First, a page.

Effects of an RDSP on other government benefits

Your RDSP does not affect your eligibility for federal government benefits, such as the Canada Child Benefit, the Goods and Services Tax Credit, Harmonized Sales Tax Credit, Old Age Security pension or Employment Insurance. Provinces and territories fully or partially exempt RDSPs from the calculation for income assistance payments. Contact your provincial or territorial government for more details.

Catching up on missed bonds and grants

You can catch up on up to 10 years of bonds and grants that you were eligible for but missed out on (since 2008, when the RDSP started). To catch up, you need to open an RDSP and submit your bond and grant application at a participating financial organization before December 31 of the year you turn 49. Grant amounts are based on how much is contributed to your RDSP by that date. For previous years, bond and grant amounts are based on what your family income was in those years.

Rolling over other savings into an RDSP

When a parent or grandparent dies, money from their Registered Retirement Savings Plan, Registered Retirement Income Fund, Registered Pension Plan, Specified Pension Plan, and Pooled Registered Pension Plan can be transferred into the RDSP of a financially dependent child or grandchild.

Under certain circumstances, the earnings from a Registered Education Savings Plan can be transferred into an existing RDSP. For more information, visit Tax credits and deductions for persons with disabilities.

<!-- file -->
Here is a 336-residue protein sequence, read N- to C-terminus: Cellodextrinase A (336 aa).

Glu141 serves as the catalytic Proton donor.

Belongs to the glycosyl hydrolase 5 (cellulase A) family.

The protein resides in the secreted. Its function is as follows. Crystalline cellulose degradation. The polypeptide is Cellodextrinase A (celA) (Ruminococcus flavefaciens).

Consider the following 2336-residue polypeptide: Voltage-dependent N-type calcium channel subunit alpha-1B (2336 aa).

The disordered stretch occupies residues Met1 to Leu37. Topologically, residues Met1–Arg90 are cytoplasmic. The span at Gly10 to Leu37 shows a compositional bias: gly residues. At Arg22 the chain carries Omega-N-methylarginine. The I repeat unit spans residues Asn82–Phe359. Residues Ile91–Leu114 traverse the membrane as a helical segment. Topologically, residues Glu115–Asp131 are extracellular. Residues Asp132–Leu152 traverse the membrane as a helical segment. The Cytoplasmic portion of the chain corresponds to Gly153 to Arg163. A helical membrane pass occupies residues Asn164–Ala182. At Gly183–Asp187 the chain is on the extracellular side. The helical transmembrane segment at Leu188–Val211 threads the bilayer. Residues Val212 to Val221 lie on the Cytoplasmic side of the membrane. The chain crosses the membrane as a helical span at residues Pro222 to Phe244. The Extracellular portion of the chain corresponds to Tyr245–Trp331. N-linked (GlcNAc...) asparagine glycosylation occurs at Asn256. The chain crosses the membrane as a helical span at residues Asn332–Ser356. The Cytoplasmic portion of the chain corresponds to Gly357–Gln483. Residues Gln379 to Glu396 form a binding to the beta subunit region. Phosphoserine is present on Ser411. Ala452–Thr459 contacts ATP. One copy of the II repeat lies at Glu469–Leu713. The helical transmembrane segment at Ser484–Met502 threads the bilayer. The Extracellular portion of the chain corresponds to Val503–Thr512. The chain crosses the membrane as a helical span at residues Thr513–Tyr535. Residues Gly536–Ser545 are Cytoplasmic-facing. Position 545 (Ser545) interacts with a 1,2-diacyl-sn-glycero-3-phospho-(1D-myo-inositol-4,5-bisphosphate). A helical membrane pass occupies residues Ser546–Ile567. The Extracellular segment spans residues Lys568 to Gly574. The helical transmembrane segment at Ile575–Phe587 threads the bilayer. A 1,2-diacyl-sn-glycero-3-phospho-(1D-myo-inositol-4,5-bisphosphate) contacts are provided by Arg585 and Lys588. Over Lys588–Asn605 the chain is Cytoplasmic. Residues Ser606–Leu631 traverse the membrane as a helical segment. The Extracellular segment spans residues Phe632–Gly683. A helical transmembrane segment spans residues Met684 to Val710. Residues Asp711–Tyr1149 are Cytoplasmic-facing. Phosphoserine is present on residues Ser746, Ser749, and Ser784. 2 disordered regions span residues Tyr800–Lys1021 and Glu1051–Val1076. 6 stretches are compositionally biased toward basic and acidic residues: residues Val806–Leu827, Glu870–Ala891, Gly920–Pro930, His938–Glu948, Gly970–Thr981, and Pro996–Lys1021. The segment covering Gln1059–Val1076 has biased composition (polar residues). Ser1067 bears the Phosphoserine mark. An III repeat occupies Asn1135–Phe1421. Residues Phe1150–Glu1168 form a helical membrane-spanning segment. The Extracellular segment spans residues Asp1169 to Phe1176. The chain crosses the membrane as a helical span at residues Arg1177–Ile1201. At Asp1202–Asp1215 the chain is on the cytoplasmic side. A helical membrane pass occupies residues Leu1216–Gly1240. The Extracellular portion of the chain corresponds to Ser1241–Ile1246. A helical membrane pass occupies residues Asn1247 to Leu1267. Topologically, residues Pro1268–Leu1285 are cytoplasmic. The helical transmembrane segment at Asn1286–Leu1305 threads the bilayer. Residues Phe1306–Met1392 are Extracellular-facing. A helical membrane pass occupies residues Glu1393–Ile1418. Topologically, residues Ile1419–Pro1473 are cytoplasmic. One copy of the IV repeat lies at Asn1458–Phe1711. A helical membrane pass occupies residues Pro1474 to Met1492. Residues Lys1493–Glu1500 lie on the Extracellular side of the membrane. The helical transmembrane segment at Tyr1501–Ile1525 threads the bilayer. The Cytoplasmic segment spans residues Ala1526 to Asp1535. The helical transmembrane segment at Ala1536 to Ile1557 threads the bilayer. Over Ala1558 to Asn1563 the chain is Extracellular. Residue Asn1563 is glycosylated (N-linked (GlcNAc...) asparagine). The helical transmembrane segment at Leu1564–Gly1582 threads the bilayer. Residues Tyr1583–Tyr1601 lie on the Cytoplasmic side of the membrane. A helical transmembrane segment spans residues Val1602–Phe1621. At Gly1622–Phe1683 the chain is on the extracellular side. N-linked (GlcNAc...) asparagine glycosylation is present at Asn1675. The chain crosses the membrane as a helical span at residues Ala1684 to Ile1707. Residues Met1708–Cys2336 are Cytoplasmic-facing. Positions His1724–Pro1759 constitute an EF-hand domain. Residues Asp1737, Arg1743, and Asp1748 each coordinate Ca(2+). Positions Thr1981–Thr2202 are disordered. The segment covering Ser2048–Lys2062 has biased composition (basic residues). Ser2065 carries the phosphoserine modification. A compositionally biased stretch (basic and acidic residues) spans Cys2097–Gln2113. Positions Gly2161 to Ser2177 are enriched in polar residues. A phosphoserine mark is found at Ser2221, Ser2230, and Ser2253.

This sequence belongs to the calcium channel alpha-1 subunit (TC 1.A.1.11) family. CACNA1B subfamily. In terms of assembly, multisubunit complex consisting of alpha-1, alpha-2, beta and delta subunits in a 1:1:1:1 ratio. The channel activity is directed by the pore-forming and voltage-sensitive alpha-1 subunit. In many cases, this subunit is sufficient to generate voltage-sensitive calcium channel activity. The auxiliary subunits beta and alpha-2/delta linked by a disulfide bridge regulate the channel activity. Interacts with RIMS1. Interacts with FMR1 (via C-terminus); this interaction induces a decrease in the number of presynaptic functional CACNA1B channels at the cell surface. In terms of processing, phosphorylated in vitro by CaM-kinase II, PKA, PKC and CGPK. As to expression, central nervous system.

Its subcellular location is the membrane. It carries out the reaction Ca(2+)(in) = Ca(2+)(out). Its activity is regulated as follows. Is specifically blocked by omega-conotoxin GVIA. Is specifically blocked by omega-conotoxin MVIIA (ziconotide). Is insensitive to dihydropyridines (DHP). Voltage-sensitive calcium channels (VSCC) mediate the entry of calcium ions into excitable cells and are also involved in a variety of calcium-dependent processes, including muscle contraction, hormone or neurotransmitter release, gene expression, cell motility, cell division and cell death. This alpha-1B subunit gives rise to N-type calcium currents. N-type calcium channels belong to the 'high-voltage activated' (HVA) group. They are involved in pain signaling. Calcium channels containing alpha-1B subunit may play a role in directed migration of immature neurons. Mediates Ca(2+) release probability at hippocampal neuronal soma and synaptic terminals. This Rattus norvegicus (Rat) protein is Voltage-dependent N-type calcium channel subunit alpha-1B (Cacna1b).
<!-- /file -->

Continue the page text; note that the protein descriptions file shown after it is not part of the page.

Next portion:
Open an RDSP

Step 1 Apply for the Disability Tax Credit

To open an RDSP, you must be eligible for the disability tax credit—a non-refundable tax credit that helps people with disabilities or their caregivers reduce the amount of income tax they may have to pay. Even if you do not benefit directly from the disability tax credit, you need to have it to open an RDSP. All or part of the disability amount may be transferred to a spouse or common-law partner, or another supporting person, such as a parent or legal guardian.

You may be eligible for the disability tax credit if you:

  • are blind;
  • receive life-sustaining therapy; or
  • have an impairment that affects one or more of the following basic activities of daily living: walking, speaking, dressing, hearing, feeding, mental functions necessary for everyday life, or elimination (bowel or bladder functions).

To apply for the disability tax credit, fill out Part A of the Disability Tax Credit Certificate (form T2201) and have Part B certified by a medical practitioner. Send it to the Canada Revenue Agency. There is no fee to apply for the tax credit, but some medical practitioners charge a fee to complete Part B of the form.

For more information, visit Tax credits and deductions for persons with disabilities or call 1-800-959-8281 (TTY 1-800-665-0354).

Step 2 Identify the beneficiary

The beneficiary is the person who will receive the money in the future. An RDSP can have only one beneficiary, who must: